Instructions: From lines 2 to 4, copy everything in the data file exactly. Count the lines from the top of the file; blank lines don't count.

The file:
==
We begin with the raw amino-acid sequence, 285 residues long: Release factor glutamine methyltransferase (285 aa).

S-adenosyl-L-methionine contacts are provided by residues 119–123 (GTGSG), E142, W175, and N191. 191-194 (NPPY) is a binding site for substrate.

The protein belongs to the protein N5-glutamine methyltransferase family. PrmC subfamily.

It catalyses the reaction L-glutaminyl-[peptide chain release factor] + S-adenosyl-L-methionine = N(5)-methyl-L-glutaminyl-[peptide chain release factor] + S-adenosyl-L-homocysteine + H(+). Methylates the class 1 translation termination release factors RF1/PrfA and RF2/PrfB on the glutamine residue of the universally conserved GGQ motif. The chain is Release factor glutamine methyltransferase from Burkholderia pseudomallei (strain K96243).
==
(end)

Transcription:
S-adenosyl-L-methionine contacts are provided by residues 119–123 (GTGSG), E142, W175, and N191. 191-194 (NPPY) is a binding site for substrate.

The protein belongs to the protein N5-glutamine methyltransferase family. PrmC subfamily.

It catalyses the reaction L-glutaminyl-[peptide chain release factor] + S-adenosyl-L-methionine = N(5)-methyl-L-glutaminyl-[peptide chain release factor] + S-adenosyl-L-homocysteine + H(+). Methylates the class 1 translation termination release factors RF1/PrfA and RF2/PrfB on the glutamine residue of the universally conserved GGQ motif. The chain is Release factor glutamine methyltransferase from Burkholderia pseudomallei (strain K96243).